Local cheesemonger takes the podium at international competition

Local cheesemonger Nadjeeb Chouaf became the first American to reach the podium at the international Concours Mondial du Meilleur Fromager competition held in Tours Cedex, France. Photo by Ryan Jones Local cheesemonger Nadjeeb Chouaf became the first American to reach the podium at the international Concours Mondial du Meilleur Fromager competition held in Tours Cedex, France. Photo by Ryan Jones

By Alexa Nash & Erin O’Hare

Last week, local cheesemonger Nadjeeb Chouaf, owner of Flora Artisanal Cheese and a consultant for Timbercreek Market’s cheese counter, brought his work to the world stage and won big, taking third place in the third edition of the international Concours Mondial du Meilleur Fromager competition, held June 11 through 13 in Tours Cedex, France.

In doing so, Chouaf became the first American to reach the podium in the competition. “It was a huge step in placing the American cheese industry on the national stage,” he told us in an email.

The competition is held every two years and contenders must be accepted by a committee in order to enter. This year’s 10 cheesemongers were from the United States, the Netherlands, Japan, Belgium and France. The American and Japanese competitors must win their respective national championship to enter, and Chouaf won the American Cheesemonger Invitational last summer.

The Concours Mondial du Meilleur Fromager includes four rounds of skill and knowledge presentations followed by artisanal challenges, such as creating various sculptures from cheese provided by the competition, composing a “perfect bite” with Fourme d’Ambert, preparing a Brie Fermier restaurant-style cold cheese dish and arranging a large display on “the alchemy of a cheesemonger” on a 1-meter by 1-meter (approximately 3 feet by 3 feet) board.

Chouaf says he felt most prepared for the cheese presentation and prepared dishes, but he scored lower than he expected. However, he rallied with his large display.

“The large display and sculpture, which I felt completely unprepared for, seemed to be the most impressive to the judges,” says Chouaf, who will continue working on bringing Virginia cheese to the international stage.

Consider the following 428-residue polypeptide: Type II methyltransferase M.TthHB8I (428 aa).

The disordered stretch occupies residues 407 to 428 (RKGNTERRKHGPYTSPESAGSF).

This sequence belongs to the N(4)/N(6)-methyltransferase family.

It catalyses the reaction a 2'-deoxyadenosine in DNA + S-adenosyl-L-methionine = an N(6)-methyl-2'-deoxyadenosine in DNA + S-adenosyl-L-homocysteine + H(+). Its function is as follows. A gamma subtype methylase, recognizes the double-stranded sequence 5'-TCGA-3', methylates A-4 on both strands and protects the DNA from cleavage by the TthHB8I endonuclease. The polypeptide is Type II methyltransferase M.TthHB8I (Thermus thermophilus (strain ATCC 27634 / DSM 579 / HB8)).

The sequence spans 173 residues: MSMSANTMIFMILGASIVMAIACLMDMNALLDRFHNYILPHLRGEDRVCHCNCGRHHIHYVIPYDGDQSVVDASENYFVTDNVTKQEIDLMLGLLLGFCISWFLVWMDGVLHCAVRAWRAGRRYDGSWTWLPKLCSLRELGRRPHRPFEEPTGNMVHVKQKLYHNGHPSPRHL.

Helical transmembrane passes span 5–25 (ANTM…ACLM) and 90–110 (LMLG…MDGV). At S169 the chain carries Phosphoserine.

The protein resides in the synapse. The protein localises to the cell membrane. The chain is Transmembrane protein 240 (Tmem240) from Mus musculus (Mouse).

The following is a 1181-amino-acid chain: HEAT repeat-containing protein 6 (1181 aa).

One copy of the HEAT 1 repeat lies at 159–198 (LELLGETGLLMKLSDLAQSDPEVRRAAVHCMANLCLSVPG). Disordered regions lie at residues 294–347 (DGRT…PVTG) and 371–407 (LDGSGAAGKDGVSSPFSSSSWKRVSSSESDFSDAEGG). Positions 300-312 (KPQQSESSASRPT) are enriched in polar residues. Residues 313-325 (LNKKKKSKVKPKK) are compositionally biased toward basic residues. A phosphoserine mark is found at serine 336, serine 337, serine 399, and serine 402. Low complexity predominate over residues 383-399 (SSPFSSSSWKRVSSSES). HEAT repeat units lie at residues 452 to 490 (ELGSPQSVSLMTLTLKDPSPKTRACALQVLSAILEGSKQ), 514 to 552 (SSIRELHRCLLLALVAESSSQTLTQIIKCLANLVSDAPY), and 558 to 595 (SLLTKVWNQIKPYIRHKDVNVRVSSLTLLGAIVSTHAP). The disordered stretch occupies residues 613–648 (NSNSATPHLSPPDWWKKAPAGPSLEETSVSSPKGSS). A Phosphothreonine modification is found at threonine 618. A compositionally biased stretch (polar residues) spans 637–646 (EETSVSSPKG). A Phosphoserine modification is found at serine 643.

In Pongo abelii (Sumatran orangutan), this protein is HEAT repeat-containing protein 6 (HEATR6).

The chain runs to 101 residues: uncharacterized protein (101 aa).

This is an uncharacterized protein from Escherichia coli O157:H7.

Ho lotta food options

Starting this spring, Dr. Ho’s Humble Pie, North Garden’s funky little pizza place, will have a food truck parked at local breweries, cideries and events. Dr. Ho’s chef and owner, Michael McCarthy, and sous chef, Carlos Cruz, will run the truck, says manager Naomi Annable. They’ll turn out snacks like house-cut French fries and gyoza dumplings, and larger dishes like a yellowfin tuna bahn mi (sesame-crusted tuna, Sriracha mayo, pickled veggies, toasted brioche, house fries) and General Ho’s chicken (flash-fried chicken, sticky sweet sauce, broccoli florets, pickled carrots, steamed jasmine). Looking for something sweet? Fresh watermelon and house-churned ice cream are on the menu, too.

Eater’s digest

The Mountain Grill at Carter Mountain Orchard has expanded its hours, serving lunch seven days a week and dinner during the Thursday Evening Sunset Series. Orange County native Stefan Boutchyard, former SeaWorld head chef who worked most recently at Keswick Hall, is the restaurant’s executive chef. Boutchyard uses orchard ingredients throughout the menu, in dishes such as the cider-brined chicken and Brie sandwich and hickory- and apple-smoked pork barbecue.

Sisters Katie and Erica Painter have renovated a 1980s two-horse trailer into a teeny tiny traveling bar aptly named The Bitty Bar. Whatever your reason to celebrate—wedding, birthday, graduation, dinner with friends—the Painter sisters will bring the bar, stocked with whatever you need for your wet or dry gathering, with a particular focus on Virginia beer, wine and spirits and house-made syrups, fresh-squeezed juices and locally grown garnishes.

Bar talk got you thirsty? Our next issue of Knife & Fork, a summer cocktail guide on stands June 28, will wet your whistle.

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